Pasture vs Barefoot Trim Pt. 5 - Tippy Toes Part 2

Well, last week we intro'd the toes ... and now, let's see how to determine just what is the right LENGTH for the toes ... from the coronary band down to the ground. 

If one were to measure the coffin bone (front hooves) of every horse one would see that it measures approximately 3 to 3 1/2 inches from the top of the coffin bone down to the toe.


Now, again, that being said rather simply, there are always exceptions to the rule. The primary focus of trimming a barefooted horse should be that the sole is callused and thick enough to support the impact of the horse's weight during movement. This support is shared with the sole, frog, bars and walls/white line of the hoof. But, to enforce specific toe lengths based on measurements from the coronary to the ground one doesn't take into account that the coronary band/hairline is highly malleable. Any excess in wall or heel length will distort the coronary band/hairline and, therefore, distort the measurement of the toe length. As a result, inaccurate measurements will cause imbalances, thin soles, etc. If the hoof is adequately balanced then the hairline *should* be a relatively accurate starting point from which to assess the length of the hoof toe wall correctly - for the INDIVIDUAL hoof-in-hand on the horse-in-hand. When removing wall height to achieve a correct toe length on an imbalanced hoof as stated, a number of negatives can result i.e.the soles can become too thin thus causing the the hoof to grow more sole, more quickly, and more toe, more quickly and thus, just keep on perpetuating an ongoing issue. 

So ... back to measuring toe length. But, gotta talk about the sole again, first. That is also a landmark to assessing a correct toe length for the individual hoof. 

A good, solid, healthy sole should measure about 1/2 to 5/8 inches thick. Now, since a health hoof on a healthy horse will be a mirror of the inside foot, we can assume that the bottom of the coffin bone will rest approximately 1/2 to 5/8th inches above ground level. There is your first measurement .. measure the sole thickness to determine just where the bottom of the coffin bone rests!  

Easy way to do this ... take a measurement from a straight edge placed across the bottom of the hoof right at the apex. Measure from the straight edge down to the deepest part of the apex of the hoof then ADD 1/2 to 5/8 inches into the hoof (figuratively speaking) ... and that's where the bottom of the coffin bone will be.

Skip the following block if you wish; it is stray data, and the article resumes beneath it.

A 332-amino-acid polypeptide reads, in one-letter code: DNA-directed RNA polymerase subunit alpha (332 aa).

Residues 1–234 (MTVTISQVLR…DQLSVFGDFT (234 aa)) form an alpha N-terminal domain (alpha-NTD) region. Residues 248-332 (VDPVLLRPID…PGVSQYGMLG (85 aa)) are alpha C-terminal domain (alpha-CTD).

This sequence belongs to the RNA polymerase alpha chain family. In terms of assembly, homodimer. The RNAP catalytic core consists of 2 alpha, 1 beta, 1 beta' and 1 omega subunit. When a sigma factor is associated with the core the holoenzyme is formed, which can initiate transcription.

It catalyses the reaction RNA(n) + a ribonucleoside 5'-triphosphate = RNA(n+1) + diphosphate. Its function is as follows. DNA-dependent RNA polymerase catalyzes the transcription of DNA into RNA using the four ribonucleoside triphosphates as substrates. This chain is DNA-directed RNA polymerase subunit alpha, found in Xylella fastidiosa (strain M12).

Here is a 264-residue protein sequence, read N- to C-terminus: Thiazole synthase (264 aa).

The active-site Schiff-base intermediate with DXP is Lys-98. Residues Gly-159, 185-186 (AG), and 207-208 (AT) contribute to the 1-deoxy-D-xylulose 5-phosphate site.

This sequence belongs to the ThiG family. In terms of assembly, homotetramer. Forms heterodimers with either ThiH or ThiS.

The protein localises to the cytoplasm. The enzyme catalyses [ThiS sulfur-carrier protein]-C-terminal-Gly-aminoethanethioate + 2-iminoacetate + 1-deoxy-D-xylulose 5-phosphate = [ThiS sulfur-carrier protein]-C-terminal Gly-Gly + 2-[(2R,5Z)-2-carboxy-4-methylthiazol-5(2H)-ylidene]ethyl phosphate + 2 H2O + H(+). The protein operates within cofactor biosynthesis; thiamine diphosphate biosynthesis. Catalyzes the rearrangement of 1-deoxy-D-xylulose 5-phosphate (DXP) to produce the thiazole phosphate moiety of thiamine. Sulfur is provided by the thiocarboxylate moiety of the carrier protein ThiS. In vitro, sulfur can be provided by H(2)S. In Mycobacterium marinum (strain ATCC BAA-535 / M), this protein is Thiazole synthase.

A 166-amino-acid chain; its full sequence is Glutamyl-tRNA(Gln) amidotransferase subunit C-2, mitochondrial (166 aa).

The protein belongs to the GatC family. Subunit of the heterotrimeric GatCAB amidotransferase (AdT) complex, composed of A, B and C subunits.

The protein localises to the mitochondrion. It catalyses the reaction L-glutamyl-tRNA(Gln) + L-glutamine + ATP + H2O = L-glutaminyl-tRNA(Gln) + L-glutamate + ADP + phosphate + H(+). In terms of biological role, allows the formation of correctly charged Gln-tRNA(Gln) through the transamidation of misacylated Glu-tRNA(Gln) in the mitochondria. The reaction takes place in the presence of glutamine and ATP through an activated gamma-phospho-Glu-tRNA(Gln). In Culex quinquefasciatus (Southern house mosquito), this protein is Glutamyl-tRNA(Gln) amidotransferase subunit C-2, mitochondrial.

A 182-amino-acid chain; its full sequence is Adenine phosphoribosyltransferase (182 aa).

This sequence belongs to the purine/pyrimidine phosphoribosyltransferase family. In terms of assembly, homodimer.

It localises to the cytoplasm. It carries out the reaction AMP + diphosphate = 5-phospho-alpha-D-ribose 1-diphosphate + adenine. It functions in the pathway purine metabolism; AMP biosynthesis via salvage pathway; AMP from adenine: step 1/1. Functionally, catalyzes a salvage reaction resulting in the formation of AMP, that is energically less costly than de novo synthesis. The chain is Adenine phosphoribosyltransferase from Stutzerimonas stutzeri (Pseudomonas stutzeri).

Photo Pete Ramey, Reading Sole Thickness. 

You can measure again back at the heels with a straight edge across the heel platforms, measure down to the deepest part of the collateral groove at that point and then add 1/2 to 5/8th inch again into the foot and that will give you where the back of the coffin bone is resting. Now you have your ground level start.  If the heels are too long, of course, your measurement is not going to be correct; additionally, if the walls are too long then the toe measurement will not be correct. So be sure all is trimmed in a correct and balanced manner and you then have your level from which to measure. This will also help to ensure that your coronary band is not pushed upward which would then distort the toe measurement. 

Oh my goodness ... sound like a lot of goobly-gook and most difficult to figure out when trimming.  A good, experienced trimmer who understand the anatomy and physiology of the equine digit will have a 'sense' about this and it becomes almost 2nd nature as to the determination of what the individual hoof requires. 

Here is a very rough illustration as to how this all fits together - just to give you a rough idea: 

Now, if you can imagine the same coffin bone in a very long-toed hoof you can see the recipe forming for a long term issue with white line separation, possible white line disease, imbalanced hoof, possible laminitis and even worse, founder. 

It's imperative to understand that the COFFIN BONE is/should be encapsulated in a SOLID, sealed capsule much as a body is in a solid, sealed "coffin" ... nature has a way to protect its own, eh? 

Correct toe lengths will help to ensure that solid, sealed hoof. 


Gwenyth Browning Jones Santagate is the best-selling author of 10 Secrets to Healthy Hooves as well as a noted author for various international equine publications includingThe Horses Hoof, Equine Wellness, Natural Horse Planet as well as a contributing author for the 2001 United States Federal Mounted Border Patrol Training Manual. For the last 37+ years, she has maintained healthy hooves with natural trimming on thousands of horses and specialized in pathological rehabilitation hoofcare for the last 18 years. She and her husband John keep a small herd of their own equine in SW Florida and continue to offer consults for horses in need. For further information please click here:





Leave a comment

All comments are moderated before being published